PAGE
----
Social learning in the real-world : ‘over-imitation’ occurs in both children and adults unaware of participation in an experiment and independently of social interaction
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The current study avoided the typical laboratory context to determine instead whether over-imitation—the disposition to copy even visibly, causally unnecessary actions—occurs in a real-world context in which participants are unaware of being in an experiment. We disguised a puzzle-box task as an interactive item available to the public within a science engagement zone of Edinburgh Zoo. As a member of the public approached, a confederate acting as a zoo visitor retrieved a reward from the box using a sequence of actions containing both causally relevant and irrelevant elements. Despite the absence of intentional demonstration, or social pressure to copy, a majority of both child and even adult observers included all causally irrelevant actions in their reproduction. This occurred even though causal irrelevance appeared manifest because of the transparency of the puzzle-box. That over-imitation occurred so readily in a naturalistic context, devoid of social interaction and pressure, suggests that humans are opportunistic social learners throughout the lifespan, copying the actions of other individuals even when these actions are not intentionally demonstrated, and their causal significance is not readily apparent. The disposition to copy comprehensively, even when a mere onlooker, likely provides humans, irrespective of their age, with a powerful mechanism to extract maximal information from the social environment.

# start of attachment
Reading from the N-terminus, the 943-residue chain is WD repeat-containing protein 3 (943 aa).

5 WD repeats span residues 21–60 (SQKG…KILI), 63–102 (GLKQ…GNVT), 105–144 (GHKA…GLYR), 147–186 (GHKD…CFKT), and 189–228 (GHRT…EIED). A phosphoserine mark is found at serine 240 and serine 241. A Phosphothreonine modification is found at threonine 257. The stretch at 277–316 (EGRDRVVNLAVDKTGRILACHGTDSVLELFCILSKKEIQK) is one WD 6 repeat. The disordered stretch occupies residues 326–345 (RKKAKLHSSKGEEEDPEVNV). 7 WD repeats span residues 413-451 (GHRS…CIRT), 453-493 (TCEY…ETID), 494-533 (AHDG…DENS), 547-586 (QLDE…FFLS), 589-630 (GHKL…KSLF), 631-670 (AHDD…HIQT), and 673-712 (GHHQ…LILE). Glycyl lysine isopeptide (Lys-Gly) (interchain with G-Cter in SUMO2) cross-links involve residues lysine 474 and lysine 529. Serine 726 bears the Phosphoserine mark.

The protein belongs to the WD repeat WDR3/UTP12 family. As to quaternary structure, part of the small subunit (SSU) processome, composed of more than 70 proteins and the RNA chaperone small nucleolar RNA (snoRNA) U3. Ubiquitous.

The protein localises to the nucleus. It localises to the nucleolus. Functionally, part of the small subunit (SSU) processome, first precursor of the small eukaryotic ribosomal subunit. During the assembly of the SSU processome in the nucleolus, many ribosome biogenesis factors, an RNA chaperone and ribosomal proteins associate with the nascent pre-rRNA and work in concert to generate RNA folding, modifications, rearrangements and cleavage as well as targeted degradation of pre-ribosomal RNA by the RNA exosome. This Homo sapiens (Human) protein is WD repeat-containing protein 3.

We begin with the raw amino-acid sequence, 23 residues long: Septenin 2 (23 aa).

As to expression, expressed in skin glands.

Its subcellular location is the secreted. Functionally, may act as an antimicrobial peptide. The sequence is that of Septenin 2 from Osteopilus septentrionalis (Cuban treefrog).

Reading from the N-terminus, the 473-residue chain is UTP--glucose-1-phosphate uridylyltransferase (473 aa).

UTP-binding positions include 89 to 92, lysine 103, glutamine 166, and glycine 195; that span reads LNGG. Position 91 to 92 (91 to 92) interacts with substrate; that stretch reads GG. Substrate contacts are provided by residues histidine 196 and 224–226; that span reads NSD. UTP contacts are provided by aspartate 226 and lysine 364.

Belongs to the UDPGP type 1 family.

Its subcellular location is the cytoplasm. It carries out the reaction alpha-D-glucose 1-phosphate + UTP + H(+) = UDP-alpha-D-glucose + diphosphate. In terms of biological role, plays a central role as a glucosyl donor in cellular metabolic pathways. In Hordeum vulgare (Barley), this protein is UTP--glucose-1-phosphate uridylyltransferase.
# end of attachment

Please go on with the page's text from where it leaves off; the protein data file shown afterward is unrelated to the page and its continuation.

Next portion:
Whiten , A , Allan , G , Devlin , S , Kseib , N , Raw , N & McGuigan , N 2016 , ' Social learning in the real-world : ‘over-imitation’ occurs in both children and adults unaware of participation in an experiment and independently of social interaction ' , PLoS ONE , vol. 11 , no. 7 , e0159920 . https://doi.org/10.1371/journal.pone.0159920
Copyright: © 2016 Whiten et al. This is an open access article distributed under the terms of the Creative Commons Attribution License, which permits unrestricted use, distribution, and reproduction in any medium, provided the original author and source are credited.
DescriptionThe writing of this paper was supported by the John Templeton Foundation (grant ID 40128).
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